Following on from the Brymstone town map, here is the introductory spiel for one of the player-characters in the Brymstone campaign. I just handed each player a background and let them work it up from there. Don't always do it that way - in fact, at no other time - but this was an experiment. The player in question was Ian Marsh, of Dragonlords and White Dwarf fame, who now runs Fighting 15s. The character was inspired by Vina's fate in "The Menagerie" - what if you got put back together by beings that didn't understand all the mortal components? I explored the theme again in my Knightmare novel, Labyrinths of Fear. (I don't think there was even a single labyrinth in it, but the title came from marketing. Surprising they'd know a word that long, actually.)
I did two versions of the character intro. One was all Robin of Sherwood, the other a bit weirder. Can't remember now which I gave to Ian, so here are both:
When you were young, you made a mistake that changed the whole course of your life. You killed a man.
The reasons do not matter now. Only the fact that you were once a fifteen-year-old boy with a bloodied sickle in his hands, standing over the body of a freeman. Your parents had died years before, and you had nothing to hold you to the village to wait for such justice as the lord would dispense. You stole a horse - second heinous crime - and fled to the wildwood, to become an outlaw. A wolf's-head. You have killed many times since then.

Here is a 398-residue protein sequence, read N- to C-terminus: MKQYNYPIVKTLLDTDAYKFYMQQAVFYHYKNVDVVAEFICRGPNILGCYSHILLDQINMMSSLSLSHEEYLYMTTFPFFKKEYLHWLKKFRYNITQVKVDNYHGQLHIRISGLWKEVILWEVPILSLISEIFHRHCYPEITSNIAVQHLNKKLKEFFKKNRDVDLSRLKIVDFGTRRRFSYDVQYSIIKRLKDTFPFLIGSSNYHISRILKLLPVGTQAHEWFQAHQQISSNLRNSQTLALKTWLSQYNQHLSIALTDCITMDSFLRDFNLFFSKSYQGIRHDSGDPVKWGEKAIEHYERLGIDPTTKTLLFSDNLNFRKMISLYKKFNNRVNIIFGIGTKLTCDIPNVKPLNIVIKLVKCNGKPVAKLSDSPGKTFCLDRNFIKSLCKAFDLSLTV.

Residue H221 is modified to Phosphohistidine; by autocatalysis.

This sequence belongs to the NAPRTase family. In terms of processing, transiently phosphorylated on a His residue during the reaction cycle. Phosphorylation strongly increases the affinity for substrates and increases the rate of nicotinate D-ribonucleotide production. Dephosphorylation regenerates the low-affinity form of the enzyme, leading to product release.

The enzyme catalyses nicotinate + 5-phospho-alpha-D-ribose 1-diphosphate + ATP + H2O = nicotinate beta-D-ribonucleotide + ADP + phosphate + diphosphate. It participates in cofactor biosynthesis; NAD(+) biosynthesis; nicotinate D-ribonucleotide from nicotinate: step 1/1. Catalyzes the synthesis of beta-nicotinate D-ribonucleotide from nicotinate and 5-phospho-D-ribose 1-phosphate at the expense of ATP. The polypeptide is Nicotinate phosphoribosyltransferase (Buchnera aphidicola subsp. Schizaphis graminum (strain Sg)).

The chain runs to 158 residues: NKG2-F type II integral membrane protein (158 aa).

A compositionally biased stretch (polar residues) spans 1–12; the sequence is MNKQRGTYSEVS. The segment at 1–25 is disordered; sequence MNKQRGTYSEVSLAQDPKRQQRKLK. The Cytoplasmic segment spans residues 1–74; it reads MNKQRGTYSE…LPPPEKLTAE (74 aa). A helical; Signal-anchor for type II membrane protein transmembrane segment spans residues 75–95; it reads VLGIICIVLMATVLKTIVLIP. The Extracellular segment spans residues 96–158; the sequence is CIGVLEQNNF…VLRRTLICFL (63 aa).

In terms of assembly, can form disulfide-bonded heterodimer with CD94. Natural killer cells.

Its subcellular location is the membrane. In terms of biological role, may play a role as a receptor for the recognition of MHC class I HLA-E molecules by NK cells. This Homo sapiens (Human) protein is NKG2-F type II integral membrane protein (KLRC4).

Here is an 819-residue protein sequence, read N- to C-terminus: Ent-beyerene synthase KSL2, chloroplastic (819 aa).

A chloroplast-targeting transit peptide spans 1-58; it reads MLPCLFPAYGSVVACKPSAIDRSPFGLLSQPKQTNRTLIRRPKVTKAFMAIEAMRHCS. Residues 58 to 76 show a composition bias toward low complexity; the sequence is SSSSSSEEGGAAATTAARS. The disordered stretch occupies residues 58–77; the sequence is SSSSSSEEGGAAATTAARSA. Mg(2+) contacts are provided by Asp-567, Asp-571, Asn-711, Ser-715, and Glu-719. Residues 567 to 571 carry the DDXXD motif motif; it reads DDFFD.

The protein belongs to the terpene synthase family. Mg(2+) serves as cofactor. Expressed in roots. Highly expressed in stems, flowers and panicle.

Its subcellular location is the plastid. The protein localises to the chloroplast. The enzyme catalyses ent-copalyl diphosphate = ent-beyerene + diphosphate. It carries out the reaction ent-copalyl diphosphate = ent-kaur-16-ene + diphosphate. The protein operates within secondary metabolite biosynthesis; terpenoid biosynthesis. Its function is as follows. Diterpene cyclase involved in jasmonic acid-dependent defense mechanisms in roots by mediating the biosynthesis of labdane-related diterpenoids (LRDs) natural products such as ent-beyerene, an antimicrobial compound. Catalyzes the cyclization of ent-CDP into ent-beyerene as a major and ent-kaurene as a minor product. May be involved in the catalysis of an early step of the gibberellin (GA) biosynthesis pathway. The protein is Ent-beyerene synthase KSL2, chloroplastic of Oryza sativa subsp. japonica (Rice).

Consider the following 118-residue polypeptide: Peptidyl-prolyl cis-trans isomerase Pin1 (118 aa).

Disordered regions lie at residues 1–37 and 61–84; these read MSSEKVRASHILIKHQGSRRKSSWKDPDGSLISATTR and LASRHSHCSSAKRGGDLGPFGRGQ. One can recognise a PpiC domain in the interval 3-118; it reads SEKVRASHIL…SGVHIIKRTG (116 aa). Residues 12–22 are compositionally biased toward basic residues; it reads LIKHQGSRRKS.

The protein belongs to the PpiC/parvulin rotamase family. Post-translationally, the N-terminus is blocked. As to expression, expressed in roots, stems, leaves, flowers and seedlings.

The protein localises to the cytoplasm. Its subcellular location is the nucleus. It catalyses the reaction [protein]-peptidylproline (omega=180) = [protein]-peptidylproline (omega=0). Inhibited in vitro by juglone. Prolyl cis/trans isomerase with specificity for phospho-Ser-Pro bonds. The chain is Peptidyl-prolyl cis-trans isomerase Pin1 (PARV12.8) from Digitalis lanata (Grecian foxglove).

You thoughts stray back to that distant time. A long-ago night in another world, through which a terrified youngster rode from his pursuers. You pulled the horse about, trying to get it to leap a narrow crevasse above a stream. Snorting, it threw you. You plummetted down into darkness -
- you have been wandering for a long time in a lightless wood. Your hands grope blindly around the stunted boles of dead trees. A faint glimmer of starlight reaches your eyes, but as you make for it a tall figure steps across your path. You have a burnt stump of wood in your hand. You cannot breathe as the figure approaches with silent tread. A gleam as he smiles - a faint, ironic smile that does nothing to reassure you. He strikes his knuckles together hard, and a spark flies from them. It touches your torch, which bursts alight. You look up to thank the man, but he has gone. The torch burns brightly, giving you a hot red light with which to see your way from the wood. You make for an open field, feeling the heat of the burning torch on your face.
You woke then from the dream which has recurred so often since. Someone was standing over you in the darkness. Through all that long night you stirred fitfully, gripped by a fever, rising momentarily into consciousness and then sinking back into delerium. As dawn broke, the figure who had attended you throughout your ordeal laid his cold hand on your shoulder. "Sleep now," said he, "for I would have no ill befall thee."